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First Class Business Bashing?

First Class Business Bashing?

As the increases in Royal Mail postage costs come into effect at the end of the month, we take a look at how these changes will affect UK businesses and the alternatives to the humble stamp.

Royal Mail has been given the freedom to set the price of both its first class and business mail, with second class also increasing. These changes are designed to protect the future of the service which has seen postal requirements fall by 25% since 2006, with a continued decline expected. The rise of the internet and e-mail has had a dramatic impact, and whilst online shopping has boosted parcel demand, this is much more competitive than the letters side of the market.

The Changes:

First Class Stamp 46p to 60p ΓÇô 30% increase

Second Class Stamp 36p to 50p ΓÇô 39% increase

First Class Franked 39p to 44p ΓÇô 13% increase

Second Class Franked 28p to 31p ΓÇô 11% increase

In summary thatΓÇÖs an average 9p (or 24%) increase for both first and second class, stamped and franked mail. Interestingly 10 years ago a first class stamp cost 27p and a second 19p.

Stamping on UK Businesses?

Whilst price rises are inevitable, it seems that the actual size of the increase has angered the public and business alike, intensifying the media attention. The shadow postal affairs minister, Ian Murray, told The Telegraph newspaper that he would write to Ofcom accusing the Royal Mail of ΓÇ£shameless profiteeringΓÇ¥ over the largest price hike in nearly 40 years.

In the current economic climate these changes will not be welcomed, with small businesses most likely to feel the strain.

The BBC has reported that the “Royal Mail delivered 16 billion letters to around 28 million addresses last year” with the letters side of the business making “a loss of £120m in 2010-11”. Whilst no-one would argue that £120m is a substantial figure, it’s nothing compared to a potential £1.4b increase in revenue based on an average 9p price rise. With increases also coming into effect across other areas of the business, including special deliveries and parcels, it seems that significant moves are being made to return Royal Mail to financial viability. Not so surprising with the possibility of up to 90% of the company potentially being sold via a share sale in the next few years.

What are the alternatives?

Reports have surfaced across the press of some business owners ‘stampeding’ down to their local suppliers and stocking up on 1000’s of stamps. Whilst this will save money in the short term, there are few more viable alternatives…

What seems clear from the above, the individual price increases favour those who utilise franked mail. The substantial increase in the cost of a stamp will perhaps see more companies turn to a franking machine to help reduce their postage costs. Of course all businesses have varying postage requirements and the costs of renting or buying and then implementing a franking machine can dramatically vary. For a business that sends out 500 letters a month, 6000 a year, the current cost of buying 1st class stamps would be £2,760 rising to £3,600 at the end of the month. The same scenario repeated using a franking machine could produce savings upwards of £960 per annum, with the cost of renting a machine often being offset by further discounts in postage costs. The downside of this is the commitment to renting the machine, often 12 months, or paying upfront for one of your own.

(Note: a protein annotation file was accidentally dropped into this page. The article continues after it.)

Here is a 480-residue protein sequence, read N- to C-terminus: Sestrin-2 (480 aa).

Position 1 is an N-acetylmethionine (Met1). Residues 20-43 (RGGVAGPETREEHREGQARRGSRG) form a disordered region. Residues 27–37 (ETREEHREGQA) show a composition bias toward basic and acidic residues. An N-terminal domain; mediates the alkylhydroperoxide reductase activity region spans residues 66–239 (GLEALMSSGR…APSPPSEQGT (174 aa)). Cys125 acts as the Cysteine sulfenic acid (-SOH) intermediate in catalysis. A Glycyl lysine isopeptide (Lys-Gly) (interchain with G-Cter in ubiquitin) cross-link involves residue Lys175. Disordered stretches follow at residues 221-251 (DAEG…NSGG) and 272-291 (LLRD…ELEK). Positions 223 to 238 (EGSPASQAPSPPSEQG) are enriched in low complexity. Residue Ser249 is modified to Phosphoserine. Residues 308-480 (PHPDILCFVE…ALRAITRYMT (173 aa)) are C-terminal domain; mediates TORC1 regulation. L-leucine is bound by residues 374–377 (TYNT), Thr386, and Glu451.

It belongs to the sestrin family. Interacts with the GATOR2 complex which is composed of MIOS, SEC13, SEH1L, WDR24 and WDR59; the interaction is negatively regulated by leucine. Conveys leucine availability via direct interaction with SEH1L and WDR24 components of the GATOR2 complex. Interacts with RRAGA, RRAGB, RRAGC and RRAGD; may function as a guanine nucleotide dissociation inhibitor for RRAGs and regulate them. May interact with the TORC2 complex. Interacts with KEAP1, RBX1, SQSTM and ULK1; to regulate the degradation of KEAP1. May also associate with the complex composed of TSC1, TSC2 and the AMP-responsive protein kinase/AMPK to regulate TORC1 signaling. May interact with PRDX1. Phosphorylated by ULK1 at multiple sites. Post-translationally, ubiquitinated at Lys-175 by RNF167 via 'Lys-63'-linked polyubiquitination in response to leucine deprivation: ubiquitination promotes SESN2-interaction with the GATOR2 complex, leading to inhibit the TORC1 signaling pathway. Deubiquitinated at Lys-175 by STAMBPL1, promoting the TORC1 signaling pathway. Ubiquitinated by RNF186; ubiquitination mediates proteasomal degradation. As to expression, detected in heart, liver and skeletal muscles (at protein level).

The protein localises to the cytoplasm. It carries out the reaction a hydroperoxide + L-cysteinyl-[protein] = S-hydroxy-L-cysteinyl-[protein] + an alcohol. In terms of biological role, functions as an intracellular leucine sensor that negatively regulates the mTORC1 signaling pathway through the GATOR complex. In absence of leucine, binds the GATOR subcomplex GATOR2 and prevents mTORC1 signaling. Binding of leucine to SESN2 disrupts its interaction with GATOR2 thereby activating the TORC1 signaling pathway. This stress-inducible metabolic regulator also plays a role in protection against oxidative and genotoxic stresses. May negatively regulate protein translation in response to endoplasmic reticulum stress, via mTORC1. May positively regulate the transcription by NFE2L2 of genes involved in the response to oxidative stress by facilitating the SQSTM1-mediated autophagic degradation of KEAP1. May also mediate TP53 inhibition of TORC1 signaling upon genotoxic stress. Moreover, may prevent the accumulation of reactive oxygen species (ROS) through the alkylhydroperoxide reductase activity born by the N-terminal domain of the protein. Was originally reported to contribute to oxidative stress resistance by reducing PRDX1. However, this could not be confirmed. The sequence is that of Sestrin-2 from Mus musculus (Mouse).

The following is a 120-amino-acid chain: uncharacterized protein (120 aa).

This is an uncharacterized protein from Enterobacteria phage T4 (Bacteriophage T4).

Turning to Technology

Email is the obvious choice for businesses that send out large quantities of mail, especially when itΓÇÖs marketing material. Text messaging is also a popular method. Not only are these options cutting the cost of postage, theyΓÇÖre taking out the physical costs of paper and ink and also perhaps eradicating the masses of unread junk mail. Whilst junk mail landing in your email inbox can be as equally frustrating, the environmental impacts of moving it into the trash arenΓÇÖt quite as severe.

The NHS is a prime example of a business utilising the power of a text message, sending appointment reminders that with the power of smart phones can now synced with your personal calendar. These donΓÇÖt only save on the cost of posting the reminder, but have substantially reduced the amount of missed appointments.

Perhaps embracing one of these alternatives could be enough to offset the price increase, but it couldnΓÇÖt harm to pop down to your local newsagent or post office to indulge in a bit of stamp collecting for personal use.

Please let us know your thoughts on these price increases and if you’ll be looking at alternatives for your postal requirements…

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